50 Fed. Cl. 155, 180 (2001), aff'd Allegheny Teledyne, 316 F.3d at 1381. Based on the above-quoted language, the government argues that including the November 1993 benefit improvements in the segment closing calculation is "inequitable" because the government had not incurred costs for these benefit improvements in the past and that, therefore, there are no past "actuarial miscalculations" associated with the November 1993 benefit improvements to adjust. A calculation that violates the "purpose" of the segment closing adjustment, the government argues, is "inequitable" under CAS 413.50(c)(12).

The court disagrees with the government that the "purpose" of the segment closing adjustment excludes the November 1993 benefit improvements in this case. Contrary to the government's assertion, the "purpose" of the segment closing calculation does not work to exclude benefit improvements for which the government did not incur costs. While the CASB intended that the "purpose" of the segment closing adjustment calculation was to identify and correct for "actuarial miscalculations" of pension costs that could not be adjusted in future periods, the CASB further provided that this "purpose" would be accomplished by a straightforward calculation: "the difference between the market value of the assets and the actuarial liability" of a closed segment. CAS 413.50(c)(12). The plain language of the CAS reveals that this calculation was not meant, as the government urges, to include only certain previously-determined pension costs charged to the government. Rather, CAS 413.50(c)(12) provides that the outcome of the segment closing adjustment calculation "represents an adjustment of previously-determined pension costs." Id. (emphasis added). The Preamble to CAS 413, commenting on the CAS 413.50(c)(12) segment closing provision, further states that:

As a general rule, the Standard being promulgated today is based on the concept that material actuarial gains and losses applicable to a segment will be taken into account in future cost accounting periods in determining the costs for the segment. However, a problem arises in cases where a segment is closed. Because there are no future periods in which to adjust previously determined pension costs applicable to that segment, a means must be developed to provide a basis for adjusting such costs. This adjustment is not an actuarial gain or loss as defined in the Standard. . . . The Board emphasizes that the purpose of this provision is to serve as a basis for recognizing and adjusting costs previously allocated to the segment being terminated.

Cost Accounting Standards for Adjustment and Allocation of Pension Cost, Preamble ("CAS 413 Preamble") § 12, 42 Fed. Reg. 37,191, 37,195 (July 20, 1977) (emphasis added). According to the CASB, the segment closing adjustment calculation serves as a basis for adjusting "costs previously allocated to the segment being terminated." Id. Because the November 1993 plan amendments include costs that are allocated to the AGT segment being terminated, the segment closing adjustment would include the previously-determined actuarial liabilities associated with the November 1993 benefit improvements.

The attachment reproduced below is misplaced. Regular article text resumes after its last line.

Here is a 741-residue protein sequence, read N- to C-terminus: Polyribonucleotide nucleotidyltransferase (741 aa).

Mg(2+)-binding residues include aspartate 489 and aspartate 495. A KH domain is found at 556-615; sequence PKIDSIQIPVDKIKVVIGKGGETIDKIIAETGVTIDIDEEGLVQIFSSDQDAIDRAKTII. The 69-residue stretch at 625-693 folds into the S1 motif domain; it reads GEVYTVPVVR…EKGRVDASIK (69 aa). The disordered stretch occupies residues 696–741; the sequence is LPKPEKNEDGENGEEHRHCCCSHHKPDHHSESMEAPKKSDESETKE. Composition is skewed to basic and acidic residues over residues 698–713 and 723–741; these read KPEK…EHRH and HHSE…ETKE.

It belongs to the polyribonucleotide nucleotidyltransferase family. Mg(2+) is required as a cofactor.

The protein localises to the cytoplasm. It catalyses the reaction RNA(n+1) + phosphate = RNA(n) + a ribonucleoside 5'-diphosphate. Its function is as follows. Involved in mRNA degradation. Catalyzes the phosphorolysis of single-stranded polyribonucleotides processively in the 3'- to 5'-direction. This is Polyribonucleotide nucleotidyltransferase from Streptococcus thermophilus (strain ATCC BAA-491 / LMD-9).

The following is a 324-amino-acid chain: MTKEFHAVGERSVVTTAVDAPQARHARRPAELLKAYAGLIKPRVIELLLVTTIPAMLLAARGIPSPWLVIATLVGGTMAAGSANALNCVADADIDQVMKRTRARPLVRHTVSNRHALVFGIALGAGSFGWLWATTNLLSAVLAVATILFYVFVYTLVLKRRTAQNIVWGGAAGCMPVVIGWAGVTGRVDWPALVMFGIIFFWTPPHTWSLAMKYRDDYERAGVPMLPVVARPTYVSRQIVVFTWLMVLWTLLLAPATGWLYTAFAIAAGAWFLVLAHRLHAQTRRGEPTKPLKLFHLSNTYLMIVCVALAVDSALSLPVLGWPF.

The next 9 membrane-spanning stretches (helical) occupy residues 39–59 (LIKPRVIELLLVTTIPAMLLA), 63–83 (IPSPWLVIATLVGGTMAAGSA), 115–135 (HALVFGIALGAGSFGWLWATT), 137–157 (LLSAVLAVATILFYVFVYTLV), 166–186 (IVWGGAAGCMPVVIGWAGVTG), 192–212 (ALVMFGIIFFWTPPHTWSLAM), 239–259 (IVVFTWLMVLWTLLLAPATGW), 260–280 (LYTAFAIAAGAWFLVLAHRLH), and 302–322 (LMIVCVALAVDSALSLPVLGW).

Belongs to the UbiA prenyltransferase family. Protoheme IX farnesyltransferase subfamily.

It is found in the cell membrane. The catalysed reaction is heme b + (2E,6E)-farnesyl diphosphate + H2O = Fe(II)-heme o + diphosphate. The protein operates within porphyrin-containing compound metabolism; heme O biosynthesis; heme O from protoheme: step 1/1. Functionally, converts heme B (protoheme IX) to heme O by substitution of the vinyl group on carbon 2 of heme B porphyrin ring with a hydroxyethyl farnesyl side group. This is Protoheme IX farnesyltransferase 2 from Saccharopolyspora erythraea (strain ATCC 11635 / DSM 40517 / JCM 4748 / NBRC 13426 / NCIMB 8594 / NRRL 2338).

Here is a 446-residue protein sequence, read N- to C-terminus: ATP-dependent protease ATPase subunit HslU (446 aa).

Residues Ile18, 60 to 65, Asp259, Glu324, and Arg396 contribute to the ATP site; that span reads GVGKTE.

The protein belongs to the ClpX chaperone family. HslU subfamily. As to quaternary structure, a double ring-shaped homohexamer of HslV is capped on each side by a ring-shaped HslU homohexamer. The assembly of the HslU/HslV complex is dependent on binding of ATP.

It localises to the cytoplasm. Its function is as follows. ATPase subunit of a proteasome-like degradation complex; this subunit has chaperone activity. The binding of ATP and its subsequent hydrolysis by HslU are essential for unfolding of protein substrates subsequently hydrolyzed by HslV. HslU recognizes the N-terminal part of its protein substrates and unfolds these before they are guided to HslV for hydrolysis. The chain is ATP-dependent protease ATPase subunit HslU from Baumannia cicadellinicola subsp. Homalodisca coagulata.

Thus, nothing in CAS 413 or its regulatory history single out certain pension costs for exclusion, or limit the "actuarial liability" of a segment to only those liabilities accounted for during a certain period of time. Instead, the CAS and its regulatory history recognize that a segment closing calculation is meant only to "represent" or "serve as a basis for" recognizing and adjusting a segment's previously-determined pension costs upon segment closing. CAS 413.50(c)(12); CAS 413 Preamble § 12, 42 Fed. Reg. at 37,195. In other words, the segment closing adjustment is not an exact adjustment of prior incurred costs, but a means of allocating pension assets and liabilities taking into account the full history of the relationship between the government and the contractor.

The "purpose" of the segment closing adjustment, therefore, does not require the automatic exclusion of the November 1993 benefit improvements from AGT's segment closing liability. Indeed, the government has not objected to the inclusion of other benefit improvements that also increased AGT's actuarial liability on segment closing but had not been fully accounted for as past CAS pension costs. Earlier GM plan amendments—amendments made in 1992, for example—also increased the actuarial liability of the AGT segment upon segment closing, but required only limited government contributions due to the amortization requirements of CAS 412. Yet, the full amount of the actuarial liability for the 1992 plan amendment is included, without objection by the government, in the segment closing calculation. The government's apparent concession with regard to these benefits undermines its position that the inclusion of the November 1993 benefit improvements is "inequitable." In short, as long as the November 1993 benefit improvements were lawfully adopted as part of the subject Pension Plans (which as discussed infra is not in question here), including those benefits in the segment closing calculation is not inconsistent with the purposes of the CAS.

2. The November 1993 benefit improvements were adopted as part of regular improvements to the Pension Plans and are not inherently "inequitable" under the CAS.